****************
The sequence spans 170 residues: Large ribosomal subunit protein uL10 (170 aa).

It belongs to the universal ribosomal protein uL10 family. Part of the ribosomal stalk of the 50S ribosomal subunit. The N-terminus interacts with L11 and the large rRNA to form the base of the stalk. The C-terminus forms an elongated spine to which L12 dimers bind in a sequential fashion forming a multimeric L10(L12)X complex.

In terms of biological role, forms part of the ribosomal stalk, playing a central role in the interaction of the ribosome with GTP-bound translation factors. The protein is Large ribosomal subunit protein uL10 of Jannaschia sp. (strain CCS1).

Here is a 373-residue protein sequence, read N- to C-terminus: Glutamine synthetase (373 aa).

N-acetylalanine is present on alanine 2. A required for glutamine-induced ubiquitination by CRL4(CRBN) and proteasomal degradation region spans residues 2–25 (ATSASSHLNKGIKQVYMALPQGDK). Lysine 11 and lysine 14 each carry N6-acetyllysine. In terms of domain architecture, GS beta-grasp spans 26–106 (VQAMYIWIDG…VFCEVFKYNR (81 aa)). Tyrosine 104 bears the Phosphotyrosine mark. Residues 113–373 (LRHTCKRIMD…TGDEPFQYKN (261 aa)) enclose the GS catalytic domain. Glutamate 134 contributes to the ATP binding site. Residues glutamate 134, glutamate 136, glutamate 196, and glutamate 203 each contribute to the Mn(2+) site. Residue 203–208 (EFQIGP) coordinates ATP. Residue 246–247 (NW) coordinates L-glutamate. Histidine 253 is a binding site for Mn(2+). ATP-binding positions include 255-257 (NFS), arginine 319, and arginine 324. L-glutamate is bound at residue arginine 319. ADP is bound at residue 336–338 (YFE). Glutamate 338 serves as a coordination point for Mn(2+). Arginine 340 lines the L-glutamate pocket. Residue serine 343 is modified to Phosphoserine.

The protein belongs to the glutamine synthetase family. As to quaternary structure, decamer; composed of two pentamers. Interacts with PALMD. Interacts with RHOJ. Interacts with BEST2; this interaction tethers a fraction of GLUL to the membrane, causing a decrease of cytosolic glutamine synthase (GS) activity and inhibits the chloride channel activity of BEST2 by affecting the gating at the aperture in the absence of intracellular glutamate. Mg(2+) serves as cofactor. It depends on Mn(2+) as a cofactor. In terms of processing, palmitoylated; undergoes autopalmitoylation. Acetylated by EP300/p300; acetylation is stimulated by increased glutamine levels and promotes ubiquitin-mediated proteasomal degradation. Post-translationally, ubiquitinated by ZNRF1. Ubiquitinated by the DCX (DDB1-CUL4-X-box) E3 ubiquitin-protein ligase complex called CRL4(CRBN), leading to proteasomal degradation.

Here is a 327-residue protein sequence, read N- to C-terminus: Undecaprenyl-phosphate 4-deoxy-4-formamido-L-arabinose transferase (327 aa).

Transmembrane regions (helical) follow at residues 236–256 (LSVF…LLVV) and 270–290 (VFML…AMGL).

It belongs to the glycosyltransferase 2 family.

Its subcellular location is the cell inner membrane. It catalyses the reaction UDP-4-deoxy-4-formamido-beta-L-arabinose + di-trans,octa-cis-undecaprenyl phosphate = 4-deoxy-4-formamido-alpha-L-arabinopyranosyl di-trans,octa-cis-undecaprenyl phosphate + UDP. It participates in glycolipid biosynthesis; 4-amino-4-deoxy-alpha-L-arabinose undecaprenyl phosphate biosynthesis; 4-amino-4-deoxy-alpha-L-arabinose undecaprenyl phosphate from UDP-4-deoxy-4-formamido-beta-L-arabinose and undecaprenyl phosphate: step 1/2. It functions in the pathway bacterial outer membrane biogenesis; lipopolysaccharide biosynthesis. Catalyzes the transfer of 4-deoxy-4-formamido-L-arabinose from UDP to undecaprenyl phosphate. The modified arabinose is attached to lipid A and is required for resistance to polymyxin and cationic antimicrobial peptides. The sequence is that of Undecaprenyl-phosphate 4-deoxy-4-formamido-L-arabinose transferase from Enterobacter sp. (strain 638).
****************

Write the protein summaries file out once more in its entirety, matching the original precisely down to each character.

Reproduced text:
The sequence spans 170 residues: Large ribosomal subunit protein uL10 (170 aa).

It belongs to the universal ribosomal protein uL10 family. Part of the ribosomal stalk of the 50S ribosomal subunit. The N-terminus interacts with L11 and the large rRNA to form the base of the stalk. The C-terminus forms an elongated spine to which L12 dimers bind in a sequential fashion forming a multimeric L10(L12)X complex.

In terms of biological role, forms part of the ribosomal stalk, playing a central role in the interaction of the ribosome with GTP-bound translation factors. The protein is Large ribosomal subunit protein uL10 of Jannaschia sp. (strain CCS1).

Here is a 373-residue protein sequence, read N- to C-terminus: Glutamine synthetase (373 aa).

N-acetylalanine is present on alanine 2. A required for glutamine-induced ubiquitination by CRL4(CRBN) and proteasomal degradation region spans residues 2–25 (ATSASSHLNKGIKQVYMALPQGDK). Lysine 11 and lysine 14 each carry N6-acetyllysine. In terms of domain architecture, GS beta-grasp spans 26–106 (VQAMYIWIDG…VFCEVFKYNR (81 aa)). Tyrosine 104 bears the Phosphotyrosine mark. Residues 113–373 (LRHTCKRIMD…TGDEPFQYKN (261 aa)) enclose the GS catalytic domain. Glutamate 134 contributes to the ATP binding site. Residues glutamate 134, glutamate 136, glutamate 196, and glutamate 203 each contribute to the Mn(2+) site. Residue 203–208 (EFQIGP) coordinates ATP. Residue 246–247 (NW) coordinates L-glutamate. Histidine 253 is a binding site for Mn(2+). ATP-binding positions include 255-257 (NFS), arginine 319, and arginine 324. L-glutamate is bound at residue arginine 319. ADP is bound at residue 336–338 (YFE). Glutamate 338 serves as a coordination point for Mn(2+). Arginine 340 lines the L-glutamate pocket. Residue serine 343 is modified to Phosphoserine.

The protein belongs to the glutamine synthetase family. As to quaternary structure, decamer; composed of two pentamers. Interacts with PALMD. Interacts with RHOJ. Interacts with BEST2; this interaction tethers a fraction of GLUL to the membrane, causing a decrease of cytosolic glutamine synthase (GS) activity and inhibits the chloride channel activity of BEST2 by affecting the gating at the aperture in the absence of intracellular glutamate. Mg(2+) serves as cofactor. It depends on Mn(2+) as a cofactor. In terms of processing, palmitoylated; undergoes autopalmitoylation. Acetylated by EP300/p300; acetylation is stimulated by increased glutamine levels and promotes ubiquitin-mediated proteasomal degradation. Post-translationally, ubiquitinated by ZNRF1. Ubiquitinated by the DCX (DDB1-CUL4-X-box) E3 ubiquitin-protein ligase complex called CRL4(CRBN), leading to proteasomal degradation.

Here is a 327-residue protein sequence, read N- to C-terminus: Undecaprenyl-phosphate 4-deoxy-4-formamido-L-arabinose transferase (327 aa).

Transmembrane regions (helical) follow at residues 236–256 (LSVF…LLVV) and 270–290 (VFML…AMGL).

It belongs to the glycosyltransferase 2 family.

Its subcellular location is the cell inner membrane. It catalyses the reaction UDP-4-deoxy-4-formamido-beta-L-arabinose + di-trans,octa-cis-undecaprenyl phosphate = 4-deoxy-4-formamido-alpha-L-arabinopyranosyl di-trans,octa-cis-undecaprenyl phosphate + UDP. It participates in glycolipid biosynthesis; 4-amino-4-deoxy-alpha-L-arabinose undecaprenyl phosphate biosynthesis; 4-amino-4-deoxy-alpha-L-arabinose undecaprenyl phosphate from UDP-4-deoxy-4-formamido-beta-L-arabinose and undecaprenyl phosphate: step 1/2. It functions in the pathway bacterial outer membrane biogenesis; lipopolysaccharide biosynthesis. Catalyzes the transfer of 4-deoxy-4-formamido-L-arabinose from UDP to undecaprenyl phosphate. The modified arabinose is attached to lipid A and is required for resistance to polymyxin and cationic antimicrobial peptides. The sequence is that of Undecaprenyl-phosphate 4-deoxy-4-formamido-L-arabinose transferase from Enterobacter sp. (strain 638).